Technical Conditioning

By Daniel Severn

This week’s exercise can be used as a technical warm-up or as the main technical focus of the session. There are endless variables with this exercise; I will share some of my favorite ones at the end. This works best if the players can be paired up, but there is also a continuous rotation option if you’d prefer groups of 3.

Set Up and Directions
The exercise is set up as shown below, showing one player with a ball, one without a ball and three cones spaced apart as shown.

Technical Conditioning - 1
The player that begins with the ball will be the ‘feeder’ – his job will simply be to play a 5yard pass and receive a 20 yard pass throughout the duration of the exercise. Our ‘active’ player (shown in the yellow jersey) will be doing the majority of the work and is the player we’ll be focusing on for this exercise.

Play begins on the coach’s call with the feeder playing a pass into our active player. The active player tries to move forwards towards the ball to control it in front of the cone. With his second touch, the player performs an inside cut to change direction (now facing away from the feeder) and he dribbles quickly towards the far cone.

Technical Conditioning - 2

After the active player arrives at the far cone (to the right on the diagram) he performs another inside cut to change direction (no facing towards the feeder) and plays a firm 20 yard pass in to the feeders feet. As soon as the feeder receives the pass, the active player sprints forward to the middle cone to repeat the exercise.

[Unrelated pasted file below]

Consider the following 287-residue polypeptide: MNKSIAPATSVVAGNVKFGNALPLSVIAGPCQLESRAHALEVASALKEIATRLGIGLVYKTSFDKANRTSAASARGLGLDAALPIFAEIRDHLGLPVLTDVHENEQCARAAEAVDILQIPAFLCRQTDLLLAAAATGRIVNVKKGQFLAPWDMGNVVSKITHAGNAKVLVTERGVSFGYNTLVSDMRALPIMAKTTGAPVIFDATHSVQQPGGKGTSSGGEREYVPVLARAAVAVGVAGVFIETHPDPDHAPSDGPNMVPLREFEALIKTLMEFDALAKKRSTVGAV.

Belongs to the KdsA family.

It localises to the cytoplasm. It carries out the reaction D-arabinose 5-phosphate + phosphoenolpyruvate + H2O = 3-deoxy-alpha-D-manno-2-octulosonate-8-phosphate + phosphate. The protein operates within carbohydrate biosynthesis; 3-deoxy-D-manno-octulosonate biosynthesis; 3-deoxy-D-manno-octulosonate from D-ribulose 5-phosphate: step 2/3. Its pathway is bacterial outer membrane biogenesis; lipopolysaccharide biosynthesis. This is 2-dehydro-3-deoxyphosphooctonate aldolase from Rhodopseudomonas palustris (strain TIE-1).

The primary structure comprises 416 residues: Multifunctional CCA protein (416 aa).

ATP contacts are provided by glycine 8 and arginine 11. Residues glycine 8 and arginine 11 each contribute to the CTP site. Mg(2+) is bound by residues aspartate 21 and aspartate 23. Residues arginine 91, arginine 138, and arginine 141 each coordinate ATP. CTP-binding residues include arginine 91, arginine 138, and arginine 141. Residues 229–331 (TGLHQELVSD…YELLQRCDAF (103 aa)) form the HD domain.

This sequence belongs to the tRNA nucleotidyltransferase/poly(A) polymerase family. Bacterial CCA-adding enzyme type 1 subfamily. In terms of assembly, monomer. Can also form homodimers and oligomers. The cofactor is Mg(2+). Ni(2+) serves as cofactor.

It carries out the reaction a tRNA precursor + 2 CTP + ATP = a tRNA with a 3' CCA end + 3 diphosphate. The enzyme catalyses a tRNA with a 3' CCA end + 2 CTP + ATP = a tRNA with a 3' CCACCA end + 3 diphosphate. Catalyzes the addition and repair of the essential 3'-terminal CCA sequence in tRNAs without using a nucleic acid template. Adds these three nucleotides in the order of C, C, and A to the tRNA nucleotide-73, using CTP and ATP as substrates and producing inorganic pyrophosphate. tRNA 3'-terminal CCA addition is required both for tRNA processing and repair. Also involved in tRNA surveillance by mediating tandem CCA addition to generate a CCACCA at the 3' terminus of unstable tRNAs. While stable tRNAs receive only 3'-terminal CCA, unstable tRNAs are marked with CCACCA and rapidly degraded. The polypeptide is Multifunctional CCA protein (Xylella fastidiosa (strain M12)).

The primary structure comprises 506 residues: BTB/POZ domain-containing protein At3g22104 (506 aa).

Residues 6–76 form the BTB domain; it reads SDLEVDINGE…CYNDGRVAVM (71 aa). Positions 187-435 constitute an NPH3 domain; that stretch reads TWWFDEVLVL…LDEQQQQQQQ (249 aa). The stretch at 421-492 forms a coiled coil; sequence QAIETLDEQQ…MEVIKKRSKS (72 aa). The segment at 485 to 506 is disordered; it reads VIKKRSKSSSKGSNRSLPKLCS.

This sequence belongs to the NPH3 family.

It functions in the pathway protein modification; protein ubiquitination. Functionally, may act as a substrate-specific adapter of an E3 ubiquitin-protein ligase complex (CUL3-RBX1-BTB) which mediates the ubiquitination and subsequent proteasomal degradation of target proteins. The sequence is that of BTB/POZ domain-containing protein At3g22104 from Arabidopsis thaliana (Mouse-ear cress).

Technical Conditioning - 3

To help keep a high intensity I like to run this exercise in short bursts between rotations and variations. Spells of 45-60 seconds per player should be suitable for most age groups.

1 – The Feeder – This player can deliver the ball to the active player at a number of heights. You can focus on aerial control, thigh control, chest etc.
2 – The Turn – Vary the turns (and the foot used to make the turn) each time. Drag-backs, Cruyff turns, Outside cuts etc.
3 – The Aerial Pass – When the active player has dribbled across to the far cone, he can now turn and play a weighted aerial pass in to the feeder player.

I hope you enjoy the exercise!

Program Director
BRASA Brazilian Soccer Academy

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